On Tuesday morning, Republican Senator Susan Collins, who had been widely considered a possible "swing" vote in the impeachment trial of Donald Trump, announced that she would cast her vote on Wednesday in favor of an acquittal. In an interview with CBS News, Collins said that she believed that Trump had learned a "pretty big lesson" from being impeached and would be unlikely to seek foreign assistance for his reelection campaign again.
But only a few hours later, Trump himself scoffed at Collins' claim, saying that he had learned no lessons at all from the impeachment proceedings, because he had done nothing wrong, according to a Washington Post report.
"It was a perfect call," Trump told reporters at a media lunch prior to his State of the Union address to be delivered at 9 p.m. EST on Tuesday.
Trump was referring to his July 25 phone conversation with Ukraine President Volodymyr Zelensky, in which he appeared to pressure the Ukrainian leader for a "favor." That favor consisted of opening some sort of investigation into Democratic presidential frontrunner Joe Biden.
Collins, on Friday, was one of only two Republican senators, along with Utah's Mitt Romney, to break with her party and vote in favor of calling witnesses in Trump's senate impeachment trial.
But she said on Tuesday that, despite the fact that no witnesses were called and no new evidence was admitted, she had made up her mind that Trump's pressure campaign against Ukraine did not reach "the high bar in the Constitution for overturning an election, and removing a duly elected president," as quoted by CBS News.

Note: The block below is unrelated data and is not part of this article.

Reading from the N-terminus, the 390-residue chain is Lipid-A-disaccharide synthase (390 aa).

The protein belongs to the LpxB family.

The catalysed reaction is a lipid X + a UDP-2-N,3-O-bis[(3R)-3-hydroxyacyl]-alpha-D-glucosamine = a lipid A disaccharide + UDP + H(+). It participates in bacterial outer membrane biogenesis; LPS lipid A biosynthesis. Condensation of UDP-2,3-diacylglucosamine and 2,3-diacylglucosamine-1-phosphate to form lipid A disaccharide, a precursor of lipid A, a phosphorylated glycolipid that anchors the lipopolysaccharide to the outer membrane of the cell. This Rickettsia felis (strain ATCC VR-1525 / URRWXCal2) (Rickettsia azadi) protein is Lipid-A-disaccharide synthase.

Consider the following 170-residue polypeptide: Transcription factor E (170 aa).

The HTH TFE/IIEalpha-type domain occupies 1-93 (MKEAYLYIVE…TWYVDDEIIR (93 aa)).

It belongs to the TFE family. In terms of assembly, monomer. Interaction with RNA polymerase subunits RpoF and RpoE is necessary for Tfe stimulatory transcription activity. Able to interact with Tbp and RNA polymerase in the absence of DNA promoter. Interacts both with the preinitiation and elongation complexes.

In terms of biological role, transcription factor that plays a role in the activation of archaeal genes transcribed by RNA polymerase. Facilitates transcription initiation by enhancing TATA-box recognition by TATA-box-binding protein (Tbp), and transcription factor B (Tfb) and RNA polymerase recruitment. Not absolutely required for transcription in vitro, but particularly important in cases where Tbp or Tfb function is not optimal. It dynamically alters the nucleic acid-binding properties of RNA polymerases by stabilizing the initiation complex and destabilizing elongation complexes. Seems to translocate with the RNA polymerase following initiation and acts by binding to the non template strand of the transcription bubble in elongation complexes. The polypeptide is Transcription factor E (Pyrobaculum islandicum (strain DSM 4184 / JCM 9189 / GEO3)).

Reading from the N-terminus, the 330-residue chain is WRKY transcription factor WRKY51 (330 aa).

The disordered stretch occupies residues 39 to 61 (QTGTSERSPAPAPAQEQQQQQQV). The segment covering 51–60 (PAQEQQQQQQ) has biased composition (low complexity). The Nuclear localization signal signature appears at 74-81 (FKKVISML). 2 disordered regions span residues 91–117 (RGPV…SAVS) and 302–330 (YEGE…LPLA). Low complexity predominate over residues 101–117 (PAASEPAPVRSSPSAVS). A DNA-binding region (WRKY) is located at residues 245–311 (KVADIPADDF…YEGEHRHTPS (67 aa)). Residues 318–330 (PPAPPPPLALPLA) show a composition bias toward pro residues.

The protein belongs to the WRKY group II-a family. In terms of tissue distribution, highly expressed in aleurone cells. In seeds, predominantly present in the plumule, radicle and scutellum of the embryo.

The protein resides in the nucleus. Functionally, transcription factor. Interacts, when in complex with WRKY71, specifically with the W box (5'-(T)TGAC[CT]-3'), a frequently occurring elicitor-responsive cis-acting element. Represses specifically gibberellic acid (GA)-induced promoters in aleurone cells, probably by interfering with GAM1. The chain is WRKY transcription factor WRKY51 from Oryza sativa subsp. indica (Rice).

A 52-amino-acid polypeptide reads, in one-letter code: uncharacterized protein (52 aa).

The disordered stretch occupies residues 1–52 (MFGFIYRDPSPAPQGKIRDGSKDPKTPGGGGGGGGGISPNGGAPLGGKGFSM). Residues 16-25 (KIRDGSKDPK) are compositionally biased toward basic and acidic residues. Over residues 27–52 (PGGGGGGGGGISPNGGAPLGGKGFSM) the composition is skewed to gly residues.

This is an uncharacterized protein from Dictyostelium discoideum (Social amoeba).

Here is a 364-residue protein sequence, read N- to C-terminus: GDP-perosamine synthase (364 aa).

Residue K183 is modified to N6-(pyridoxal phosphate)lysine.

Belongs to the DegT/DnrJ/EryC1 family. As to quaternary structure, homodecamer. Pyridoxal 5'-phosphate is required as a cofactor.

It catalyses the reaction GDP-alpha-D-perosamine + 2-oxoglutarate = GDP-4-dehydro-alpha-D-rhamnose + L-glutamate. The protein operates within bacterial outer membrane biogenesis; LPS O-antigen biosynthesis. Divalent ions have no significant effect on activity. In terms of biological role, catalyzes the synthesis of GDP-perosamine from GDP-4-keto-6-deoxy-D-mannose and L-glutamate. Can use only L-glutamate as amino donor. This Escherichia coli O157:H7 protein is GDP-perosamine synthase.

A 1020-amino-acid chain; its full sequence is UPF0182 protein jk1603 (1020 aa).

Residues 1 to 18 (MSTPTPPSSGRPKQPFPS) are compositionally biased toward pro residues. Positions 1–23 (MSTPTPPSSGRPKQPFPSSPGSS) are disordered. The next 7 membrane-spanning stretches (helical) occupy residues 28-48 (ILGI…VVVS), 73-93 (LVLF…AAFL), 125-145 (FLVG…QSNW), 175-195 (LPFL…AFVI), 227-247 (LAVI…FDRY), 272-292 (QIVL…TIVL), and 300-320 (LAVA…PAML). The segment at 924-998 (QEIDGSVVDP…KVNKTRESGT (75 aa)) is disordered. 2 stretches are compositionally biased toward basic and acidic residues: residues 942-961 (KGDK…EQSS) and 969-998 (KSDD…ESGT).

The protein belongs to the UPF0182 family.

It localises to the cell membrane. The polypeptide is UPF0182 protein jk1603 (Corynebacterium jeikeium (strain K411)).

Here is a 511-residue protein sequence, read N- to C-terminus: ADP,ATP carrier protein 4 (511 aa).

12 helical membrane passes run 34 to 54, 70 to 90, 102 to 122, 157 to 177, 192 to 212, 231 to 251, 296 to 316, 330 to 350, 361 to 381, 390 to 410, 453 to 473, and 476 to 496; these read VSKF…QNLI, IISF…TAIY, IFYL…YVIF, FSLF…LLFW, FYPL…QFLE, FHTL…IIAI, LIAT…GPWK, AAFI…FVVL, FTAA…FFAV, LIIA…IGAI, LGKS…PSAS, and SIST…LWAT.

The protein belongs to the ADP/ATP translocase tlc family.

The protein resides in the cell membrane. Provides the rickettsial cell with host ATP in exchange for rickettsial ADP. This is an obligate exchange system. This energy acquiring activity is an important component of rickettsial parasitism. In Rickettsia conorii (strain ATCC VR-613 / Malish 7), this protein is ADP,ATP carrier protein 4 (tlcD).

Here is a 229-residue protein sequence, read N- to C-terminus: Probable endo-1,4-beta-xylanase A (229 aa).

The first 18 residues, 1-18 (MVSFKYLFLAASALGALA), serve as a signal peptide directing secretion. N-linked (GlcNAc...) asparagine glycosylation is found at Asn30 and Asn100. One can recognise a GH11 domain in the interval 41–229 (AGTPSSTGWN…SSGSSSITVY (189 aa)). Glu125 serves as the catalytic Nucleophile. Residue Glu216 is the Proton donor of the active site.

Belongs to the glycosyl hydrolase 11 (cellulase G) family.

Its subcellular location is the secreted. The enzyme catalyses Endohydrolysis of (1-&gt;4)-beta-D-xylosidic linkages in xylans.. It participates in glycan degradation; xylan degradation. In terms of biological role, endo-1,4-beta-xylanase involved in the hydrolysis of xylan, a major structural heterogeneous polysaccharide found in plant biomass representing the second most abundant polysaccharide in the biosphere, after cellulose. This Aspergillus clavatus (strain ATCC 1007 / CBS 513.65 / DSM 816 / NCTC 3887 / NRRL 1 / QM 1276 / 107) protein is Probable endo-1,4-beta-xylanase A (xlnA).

Earlier, two other Republicans — Lamar Alexander of Tennessee, and Joni Ernst of Iowa — made comments similar to those issued by Collins. In weekend interviews, Ernst said that though she believed Trump's conduct in the Ukraine scandal was misguided, he "now knows" that he must "go through proper channels" in order to carry out his wishes as chief executive, as quoted by The Washington Post.
When asked if he believed Trump would commit a similar offense in the future after being impeached over his Ukraine pressure campaign, Alexander said that because he was impeached, "you would think twice before you did it again."
But their assertions were also contradicted by Trump himself on Thursday, with his claim that his conduct was "perfect."
According to one expert, there are indications that Trump may already be in the process of repeating his actions in the Ukraine affair, this time with the government of Venezuela. As part of his attempt to extract political favors from Ukraine, Trump has refused to hold a White House meeting with Zelensky.
On Saturday, Venezuelan politician Juan Guaidó — who is recognized by Trump's administration as the legitimate president of Venezuela — traveled to Miami at great personal risk, defying a ban on his travel by the country's strongman Nicolas Maduro. Though Guaidó was reportedly expecting to hold a meeting with Trump during the visit, Trump declined to meet with him.